Wir sind in einer Welt der Hightech-Simulakren und der zynischen Ideologie zu Hause. Die Gesetze sind uns bekannt und wir freuen uns, wenn sie gebrochen werden.
Viale Somalia 33
Dresdener Str. 118
Akademie der Künste
Christina Lechtermann (Hg.), Stefan Rieger (Hg.)
Das Wissen der Oberfläche
Monika Dommann (Hg.), Kijan Malte Espahangizi (Hg.), Svenja Goltermann (Hg.)
Nach Feierabend 2015
Cornelius Borck (Hg.), Armin Schäfer (Hg.)
Zeit und Verb
There is no escape from the translatative cycle of concept-representation-realization. At each stage of that cycle choice and judgment—as well as mechanical skill—have to be exercised.
Notoriously, any passage from one stage to another almost inevitably involves a loss of spontaneity—even of authenticity. Spontaneity has been valued more highly by recent critics than the monumental scale or full accomplishment and smooth finish of the final work, the higher and grander res ipsa. In that way, the passage of the work of art through the various stages from conception to completion is analogous to the filtering that a concept incarnate in the sounds and shapes of one language undergoes in its passage to the forms and feel of another one. Although this analogy is recognized for sculpture and painting, architecture is rarely mentioned in this context.
Yet it represents an even more elaborate passage or translation from one “language” to another—with all its inevitable forfeitures and contaminations. At the beginning of the first treatise on architecture of modern times, Leon Battista Alberti found it necessary to define the...
Certain kinds of values, such as generosity and forgiveness, may only be possible through a suspension of this mode of ethicality and, indeed, by calling into question the value of ethics itself.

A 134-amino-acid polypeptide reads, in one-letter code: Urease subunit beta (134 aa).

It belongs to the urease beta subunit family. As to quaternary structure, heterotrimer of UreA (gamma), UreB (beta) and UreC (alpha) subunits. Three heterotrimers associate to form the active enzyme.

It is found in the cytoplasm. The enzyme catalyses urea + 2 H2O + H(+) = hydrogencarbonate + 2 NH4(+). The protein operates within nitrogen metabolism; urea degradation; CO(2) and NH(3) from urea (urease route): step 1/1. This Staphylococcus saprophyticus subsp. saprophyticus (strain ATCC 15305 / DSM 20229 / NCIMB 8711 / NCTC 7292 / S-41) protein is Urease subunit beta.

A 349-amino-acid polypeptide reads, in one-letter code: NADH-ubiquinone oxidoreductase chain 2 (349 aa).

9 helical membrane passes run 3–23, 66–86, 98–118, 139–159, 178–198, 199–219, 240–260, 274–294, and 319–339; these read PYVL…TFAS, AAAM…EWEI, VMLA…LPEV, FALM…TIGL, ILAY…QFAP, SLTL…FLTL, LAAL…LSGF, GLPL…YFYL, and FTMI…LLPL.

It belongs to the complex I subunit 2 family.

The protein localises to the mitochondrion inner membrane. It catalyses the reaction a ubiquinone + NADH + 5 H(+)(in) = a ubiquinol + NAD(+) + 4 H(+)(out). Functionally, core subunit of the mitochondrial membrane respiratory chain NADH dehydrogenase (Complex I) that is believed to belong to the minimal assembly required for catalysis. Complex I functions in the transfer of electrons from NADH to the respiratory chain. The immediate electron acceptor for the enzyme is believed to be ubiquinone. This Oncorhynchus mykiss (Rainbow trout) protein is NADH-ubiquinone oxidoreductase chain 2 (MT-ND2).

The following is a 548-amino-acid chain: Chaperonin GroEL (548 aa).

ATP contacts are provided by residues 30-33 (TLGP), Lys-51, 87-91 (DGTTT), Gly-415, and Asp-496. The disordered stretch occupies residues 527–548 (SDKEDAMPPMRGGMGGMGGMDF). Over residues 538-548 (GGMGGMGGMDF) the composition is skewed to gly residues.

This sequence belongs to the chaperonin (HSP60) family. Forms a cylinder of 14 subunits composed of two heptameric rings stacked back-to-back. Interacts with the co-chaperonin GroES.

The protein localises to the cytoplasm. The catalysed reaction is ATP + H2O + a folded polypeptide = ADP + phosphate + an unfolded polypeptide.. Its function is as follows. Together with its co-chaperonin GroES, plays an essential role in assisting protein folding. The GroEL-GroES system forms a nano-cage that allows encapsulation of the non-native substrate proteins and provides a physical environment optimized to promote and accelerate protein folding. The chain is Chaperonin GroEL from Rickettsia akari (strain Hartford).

I do not have much to say about why there is a return to ethics, if there is one, in recent years, except to say that I have for the most part resisted this return, and that what I have to offer is something like a map of this resistance and its partial overcoming which I hope will be useful for more than biographical purposes. I’ve worried that the return to ethics has constituted an escape from politics, and I’ve also worried that it has meant a certain heightening of moralism and this has made me cry out, as Nietzsche cried out about Hegel, “Bad air! Bad air!” I suppose that looking for a space in which to breathe is not the highest ethical aspiration, but it is there, etymologically embedded in aspiration itself, and does seem to constitute something of a precondition for any viable, that is, livable, ethical...
Zugleich Gegenstand und Verfahren, setzt das serielle Denken, wie es sich in diesem Band abzeichnet, mithin eine Reihe von sonst selbstverständlichen Unterscheidungen außer Kraft.
Feelings are operative at every scale of process from the most minimal (atomic processes) to the most maximal (geophysical change).
In contemporary developments in biomedia and digital computing, technicity opens the domain of the superempirical to experimentation and in this respect can be seen to contribute directly to the genesis of affectivity well beyond the affect-body-emotion complex. In the age of biotechnical convergence, the key issue is not “what bodies can be made to do,” as Clough puts it, but rather what matter is. Here we come upon the true significance of Clough’s insistence on the technicity of affect and its centrality for extending affect to the “dynamism of matter generally”: far from being a merely instrumental mediation that operates to produce affect or to give access to affect produced in something else, technicity operates within material fluxes themselves. It is an internal element in material processes that are themselves affective. What is needed then, to expand affectivity beyond bodily matter and bodily agency, is an account of technicity that...
Whereas the cinematic and TV image is always perceived as framed and thus contained (as a kind of quote / quotation mark of reality), the acoustic signal is never minimized but cuts directly, even aggressively into the ear. The radio voice is not perceived as representation of the “real” (physically present) voice but as identical with the human voice itself. […]
To convince the audience of the sonic fidelity of phonographic reproduction of music, the Edison Company staged an experimental setting in New York’s Carnegie Hall in 1916, placing a mahogany phonograph alone on the vast stage. In the midst of the initial silence a white-gloved man emerged from behind the draperies, solemnly placed a record into the machine, wound it up and vanished. Then an opera singer stepped forward and while leaning one arm affectionately on the phonograph began to sing an air from Verdi’s Tosca. The phonograph also began...